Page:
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University of Göttingen
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229 Projects, page 1 of 46
  • Funder: EC Project Code: 101107384
    Funder Contribution: 237,109 EUR

    Ensuring a healthy lifespan in an increasingly ageing society represents a priority and a challenge for research and innovation. Particularly, irreversible neurodegenerative conditions are becoming hallmarks in the elderly, imposing a severe socioeconomic burden and ultimately threatening quality of life. Promoting adult neurogenesis has the potential to rejuvenate neural circuits restoring cognitive functions. High-throughput models of adult neurogenesis can expedite the identification of mechanisms and compounds for the development of neuro-regenerative therapies. I have evidence for physiologic and drug-induced adult neurogenesis in the genetically conserved and highly tractable model Drosophila melanogaster. Here, I aim to i) characterize adult neurogenesis across Drosophila’s lifespan; ii) identify drugs promoting neurogenesis in ageing in vivo, using the Drosophila olfactory circuit as an experimental platform; iii) test primary drug hits for their potential to promote neurogenesis on hiPSC-NSC in vitro (Host: UGOE, DE; Secondments: MPI-CE, DE; Weizmann, IL; DZNE, DE). Next, during a Non-academic placement in a translational drug discovery company, I aim to profile prioritized hits promoting neuronal regeneration (LDC, DE). My unique background in chemical engineering and biosciences will be pivotal to successfully complete this project. By leveraging state-of-the-art tools and support from experts in the field, Droscreeneuro represents an innovative, ambitious, and translationally-relevant approach towards the development of regenerative therapies aimed at counteracting age-related neurodegenerative diseases. Dissemination of results between specialized and general audiences will make science open to all. Ultimately, exposure to high-quality training in the academic and non-academic sectors will substantially enhance my skills and career perspectives, to conduct research in academia and industry to promote society's wellbeing.

  • Funder: EC Project Code: 258713
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  • Funder: EC Project Code: 752533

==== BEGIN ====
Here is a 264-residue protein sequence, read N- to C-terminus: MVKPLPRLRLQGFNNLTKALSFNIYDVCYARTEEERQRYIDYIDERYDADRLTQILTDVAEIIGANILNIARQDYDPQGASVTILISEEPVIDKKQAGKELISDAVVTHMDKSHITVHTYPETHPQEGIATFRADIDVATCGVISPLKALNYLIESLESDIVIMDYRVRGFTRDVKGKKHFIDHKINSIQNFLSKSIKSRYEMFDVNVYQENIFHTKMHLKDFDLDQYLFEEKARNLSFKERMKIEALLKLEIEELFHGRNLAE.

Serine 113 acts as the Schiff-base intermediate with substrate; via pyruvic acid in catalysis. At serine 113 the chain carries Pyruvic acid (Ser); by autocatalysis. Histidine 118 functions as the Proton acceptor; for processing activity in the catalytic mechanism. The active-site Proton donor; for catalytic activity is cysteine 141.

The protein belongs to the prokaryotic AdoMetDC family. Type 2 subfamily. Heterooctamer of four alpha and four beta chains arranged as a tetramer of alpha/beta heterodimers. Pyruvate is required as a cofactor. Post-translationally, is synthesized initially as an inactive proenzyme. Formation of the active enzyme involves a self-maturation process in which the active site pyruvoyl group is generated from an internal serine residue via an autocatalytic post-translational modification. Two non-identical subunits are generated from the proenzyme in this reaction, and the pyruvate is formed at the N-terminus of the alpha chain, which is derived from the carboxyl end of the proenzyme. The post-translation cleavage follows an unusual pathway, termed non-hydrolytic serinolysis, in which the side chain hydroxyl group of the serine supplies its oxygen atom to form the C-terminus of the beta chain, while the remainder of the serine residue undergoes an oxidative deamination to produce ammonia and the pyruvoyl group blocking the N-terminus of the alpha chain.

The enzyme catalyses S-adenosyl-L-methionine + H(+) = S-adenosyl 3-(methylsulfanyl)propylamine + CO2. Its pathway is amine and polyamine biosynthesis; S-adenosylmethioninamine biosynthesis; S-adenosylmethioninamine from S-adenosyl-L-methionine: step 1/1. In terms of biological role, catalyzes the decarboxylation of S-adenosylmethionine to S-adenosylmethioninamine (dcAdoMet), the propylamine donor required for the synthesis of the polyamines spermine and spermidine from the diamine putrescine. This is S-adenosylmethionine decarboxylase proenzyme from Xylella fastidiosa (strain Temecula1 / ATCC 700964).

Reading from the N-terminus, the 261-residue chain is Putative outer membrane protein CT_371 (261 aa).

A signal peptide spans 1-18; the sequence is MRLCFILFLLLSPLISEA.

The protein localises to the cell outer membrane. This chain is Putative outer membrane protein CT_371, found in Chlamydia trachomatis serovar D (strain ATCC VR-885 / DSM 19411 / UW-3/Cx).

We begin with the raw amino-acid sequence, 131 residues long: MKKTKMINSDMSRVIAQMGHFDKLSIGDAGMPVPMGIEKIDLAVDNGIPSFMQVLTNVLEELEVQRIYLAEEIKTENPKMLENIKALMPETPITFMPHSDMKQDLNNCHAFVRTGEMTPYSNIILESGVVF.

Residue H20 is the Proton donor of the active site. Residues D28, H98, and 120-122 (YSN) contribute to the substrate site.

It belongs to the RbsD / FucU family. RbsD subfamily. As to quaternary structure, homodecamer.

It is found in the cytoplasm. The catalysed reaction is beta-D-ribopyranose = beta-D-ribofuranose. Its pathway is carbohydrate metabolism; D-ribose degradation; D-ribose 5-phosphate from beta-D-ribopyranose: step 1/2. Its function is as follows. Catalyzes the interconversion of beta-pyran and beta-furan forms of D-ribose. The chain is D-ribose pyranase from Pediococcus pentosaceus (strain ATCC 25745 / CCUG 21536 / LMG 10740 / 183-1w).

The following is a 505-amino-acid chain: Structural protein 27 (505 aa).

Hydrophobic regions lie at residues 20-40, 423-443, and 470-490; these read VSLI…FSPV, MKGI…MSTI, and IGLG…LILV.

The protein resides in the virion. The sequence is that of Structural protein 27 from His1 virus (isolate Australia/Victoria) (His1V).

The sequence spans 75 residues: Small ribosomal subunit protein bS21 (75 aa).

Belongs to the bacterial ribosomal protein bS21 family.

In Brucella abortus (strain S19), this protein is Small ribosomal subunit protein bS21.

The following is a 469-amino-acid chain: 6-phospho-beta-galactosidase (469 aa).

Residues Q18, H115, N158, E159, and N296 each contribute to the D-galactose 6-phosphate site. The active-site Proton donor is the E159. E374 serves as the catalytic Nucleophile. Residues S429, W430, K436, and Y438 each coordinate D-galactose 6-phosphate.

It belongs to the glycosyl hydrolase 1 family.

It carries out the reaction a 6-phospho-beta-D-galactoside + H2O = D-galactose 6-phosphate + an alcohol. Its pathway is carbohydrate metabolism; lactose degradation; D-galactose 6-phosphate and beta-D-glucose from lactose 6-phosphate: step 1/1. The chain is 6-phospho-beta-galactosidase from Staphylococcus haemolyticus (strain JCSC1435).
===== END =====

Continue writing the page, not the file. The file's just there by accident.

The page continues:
Overall Budget: 171,461 EURFunder Contribution: 171,461 EUR

    Chirality, describing the “handedness” of a system, is a fundamental property of physical entities such as magnets, spins, the DNA double-helix, or circularly and elliptically polarized light. This proposal aims at employing intense ultrashort laser fields to control the chirality of two physical entities: photons of extreme-UV high harmonics, and free-flying electrons in a coherent pulsed beam. Specifically, the proposal “UCHIRAL” entails two main objectives: First, we develop a bright ultrafast source of circularly polarized extreme-UV high harmonics with optically controlled helicity (left vs. right) by combining the applicant's expertise with chiral harmonics with the host's efficient source. We will then use these chiral extreme-UV pulses for imaging of nanoscale magnetic features in ferromagnetic metals, which is currently inaccessible for high harmonics. The difference between images acquired with left- vs. right-circularly polarized extreme-UV radiation can isolate magnetic effects from a non-magnetic background. In a second system, we will coherently convert the chirality of optical near-fields into orbital angular momentum of a beam of free electrons. This interaction will be mediated by designed nanostructures exhibiting surface plasmon-polariton excitations with optically-controlled chirality. The envisaged mechanism relies on optical phase control of free electron wave functions in an ultrafast transmission electron microscope, which was recently established in the host institute. Both aspects of the proposal address fundamental interactions of chiral light with matter, currently at different levels of maturity, with expected scientific and potentially industrial applications. In particular, ultrafast chiral microscopy based on photons (first objective) and electrons (second objective) may enable future technologies by tracking chiral dynamics in nanosystems with intrinsic handedness, ranging from magnetic storage materials to biomolecules.